6 Best Markers For Arts and Crafts

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In this review, we explore 6 types of the best markers for tasks such as coloring, rock painting, calligraphy, and illustration. Though I have not used markers as a medium often I have noticed how they have evolved over the years.

This evolution has created new niches and plenty of competition in the marker industry and in turn, many different types of markers for professionals and beginners have hit the market.

Researching for the best marker types has been challenging yet very informative.

My hope is to capture the essence of how each type can be applied today and show the traits they have in common which should help to give you a better understanding of the key differences.

Editor’s Top Pick

Best Markers Overall

This marker set outperforms almost all the markers in this class except for Copic markers.

Ohuhu Dual Sided Alcohol Markers – 48 count with carrying case

Ohuhu Dual Sided Alcohol Markers

With that said, feel free to explore my reviews to learn more about each set of markers before you buy a thing.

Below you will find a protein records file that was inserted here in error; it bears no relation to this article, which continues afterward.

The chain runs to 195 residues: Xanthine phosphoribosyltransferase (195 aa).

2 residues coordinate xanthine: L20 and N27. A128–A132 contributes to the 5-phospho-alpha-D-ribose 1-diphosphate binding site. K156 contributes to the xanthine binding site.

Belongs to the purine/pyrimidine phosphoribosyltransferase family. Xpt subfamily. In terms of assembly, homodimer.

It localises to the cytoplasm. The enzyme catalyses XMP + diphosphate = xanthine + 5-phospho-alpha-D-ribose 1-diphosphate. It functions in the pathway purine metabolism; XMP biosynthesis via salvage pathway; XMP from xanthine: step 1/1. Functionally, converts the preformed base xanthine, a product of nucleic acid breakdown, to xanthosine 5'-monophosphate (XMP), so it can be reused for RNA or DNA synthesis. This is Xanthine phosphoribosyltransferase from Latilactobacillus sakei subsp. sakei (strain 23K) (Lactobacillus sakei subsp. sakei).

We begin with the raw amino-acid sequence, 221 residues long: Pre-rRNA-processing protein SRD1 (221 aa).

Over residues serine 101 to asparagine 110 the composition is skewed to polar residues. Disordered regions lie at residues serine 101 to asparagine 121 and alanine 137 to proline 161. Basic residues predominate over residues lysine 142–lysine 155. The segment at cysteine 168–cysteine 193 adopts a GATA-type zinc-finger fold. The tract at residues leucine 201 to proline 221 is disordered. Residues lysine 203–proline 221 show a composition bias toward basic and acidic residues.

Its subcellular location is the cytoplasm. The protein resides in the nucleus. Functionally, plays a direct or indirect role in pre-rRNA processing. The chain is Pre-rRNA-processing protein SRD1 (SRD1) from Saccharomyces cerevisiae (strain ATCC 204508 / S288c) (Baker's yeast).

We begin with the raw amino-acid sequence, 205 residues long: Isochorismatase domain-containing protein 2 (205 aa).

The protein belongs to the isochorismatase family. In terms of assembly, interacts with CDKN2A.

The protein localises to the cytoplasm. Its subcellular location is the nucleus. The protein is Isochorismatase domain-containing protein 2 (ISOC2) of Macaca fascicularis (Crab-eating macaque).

Best Markers by type

Research shows 6 types of markers that are popular among many artists. Some of the ones reviewed below can be used in multiple applications making them more versatile. Below you will find each type of marker and a quick review of some of the popular brands found in today’s market.

Also, see my reviews on the best alcohol markers for drawing comics and adult coloring.

1. Best Dry Erase Markers

These are used in schools, business meetings, and industry and are mainly used on a whiteboard. Most nonporous surfaces will also work.

Two important things are tip wear and how erasable it is. You want the tip to hold up over time without blunting and also erase easily without leaving a stain.

Be sure to follow all the storage instructions that come with these as this could cause dry spots or leaks.

BIC Intensity Dry Erase Markers

Bic Intensity Markers


  • Low Odor
  • Fine bullet style tip
  • Visible ink supply
  • Erases easily
  • Non-staining


  • Not a super-fine tip
  • Could start leaking if mishandled

This is a set of 12 bullet tips at a very affordable price. There are many different brands out there but these stood out to me as being close to what the majority of people were looking for.